Magazine Article | June 22, 2006

Driving RFID Adoption

Source: Field Technologies Magazine

Mandates surrounding RFID (radio frequency identification) technology usually come with negative connotations. But, this isn’t always the outcome.

Integrated Solutions, July 2006

Retailer and DoD mandates have certainly changed how companies view RFID technology. If you’re on the receiving end of a mandate, rest assured you’re going to be deploying the technology to some degree. But mandates do more than force RFID into a given business process or application. Mandates necessitate that companies develop expertise and make at least basic resource commitments to the technology. With in-house knowledge, there’s a better chance that RFID will be deployed more broadly – beyond the scope of a mandate. Consequently, RFID adoption will steadily grow.

At a recent conference on RFID, a representative from The Hershey Company outlined the company’s relationship with RFID technology. What started as a mandate is now blossoming into what might become a strategic commitment to the technology. What justifies this expanded commitment to RFID? Well, that’s tough to say at this point.

Currently, Hershey is supplying RFID-tagged products to three different retailers as part of mandate or compliance initiatives. The chocolate manufacturer started shipping tagged products to Albertsons in April 2005 and did the same for Target in June 2005. In terms of Wal-Mart compliance, that started in January 2006. To be clear, the company is only tagging and shipping a handful of the 1,700 total SKUs (stock keeping units) it manages. That tagging is automated, however, which makes Hershey far more aggressive than the companies that have opted for manual slap-and-ship processes. The company also has a plan to eventually tag all of its products with RFID labels and will implement this plan as the mandates continue to expand.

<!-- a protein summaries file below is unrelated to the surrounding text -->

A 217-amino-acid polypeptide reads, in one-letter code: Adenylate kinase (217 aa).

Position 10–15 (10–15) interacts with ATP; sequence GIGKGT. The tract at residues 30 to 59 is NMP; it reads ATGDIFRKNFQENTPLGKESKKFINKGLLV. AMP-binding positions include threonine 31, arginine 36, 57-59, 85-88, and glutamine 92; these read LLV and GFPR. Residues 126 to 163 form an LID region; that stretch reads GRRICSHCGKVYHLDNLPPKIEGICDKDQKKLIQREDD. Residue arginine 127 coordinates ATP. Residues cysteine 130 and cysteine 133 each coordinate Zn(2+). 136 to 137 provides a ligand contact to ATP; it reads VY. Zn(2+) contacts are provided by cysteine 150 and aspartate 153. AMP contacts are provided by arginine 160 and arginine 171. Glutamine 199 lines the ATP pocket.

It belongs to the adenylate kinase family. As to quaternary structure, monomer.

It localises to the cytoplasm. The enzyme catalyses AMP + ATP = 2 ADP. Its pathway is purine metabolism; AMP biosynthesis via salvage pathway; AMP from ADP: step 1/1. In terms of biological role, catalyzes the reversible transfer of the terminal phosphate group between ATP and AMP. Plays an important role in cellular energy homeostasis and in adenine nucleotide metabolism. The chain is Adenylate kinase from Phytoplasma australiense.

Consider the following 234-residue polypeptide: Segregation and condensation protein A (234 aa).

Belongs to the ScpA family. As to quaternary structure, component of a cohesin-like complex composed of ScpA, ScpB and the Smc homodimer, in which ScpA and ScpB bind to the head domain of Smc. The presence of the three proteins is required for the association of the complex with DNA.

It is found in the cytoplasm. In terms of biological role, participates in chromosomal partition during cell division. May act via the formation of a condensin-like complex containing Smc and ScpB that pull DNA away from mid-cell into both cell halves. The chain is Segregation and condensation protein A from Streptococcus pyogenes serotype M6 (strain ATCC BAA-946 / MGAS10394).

After more than a year of tagging products for three retailers, the company has arrived at two seemingly incongruous conclusions. First, the current deployment of RFID technology yields no business benefits to Hershey. Second, the company is bullish on the future role of RFID within its enterprise. How can a company reconcile these two thoughts? It comes down to the mandates.

The retail mandates will remain in place and continue to expand. By 2008, Hershey is expecting that its shipments to DoD exchanges will also be tagged with RFID labels. These circumstances mean Hershey’s commitment to RFID (and its costs) will continue to grow. Hershey and similar CPG (consumer packaged goods) suppliers face a choice: continue to absorb the RFID costs indefinitely or find a better way to deploy the technology. The latter seems to be the obvious option.

For its part, Hershey is revisiting ROI opportunities that were either overlooked or not considered in the past 12 months. For example, the company is just starting to evaluate the RFID data gathered from retailers. This could lead to changes in business processes that reduce out-of-stocks, for instance. Promotions management is another application that could be improved by RFID and is drawing attention. Hershey is also reviewing its internal plans and projects that were under way when the mandates were handed down in 2005. At that time, RFID was not even considered as a potential solution in those cases. That disposition has now changed.

Hershey, like many CPG suppliers, was faced with multiple RFID mandates. However, its approach to the technology is refreshing. The company has its eyes open when it comes to the lack of business value related strictly to RFID compliance tagging. This hasn’t stopped the company from evaluating all areas where the technology may make sense. Would this type of exploration have happened without a mandate? It’s doubtful.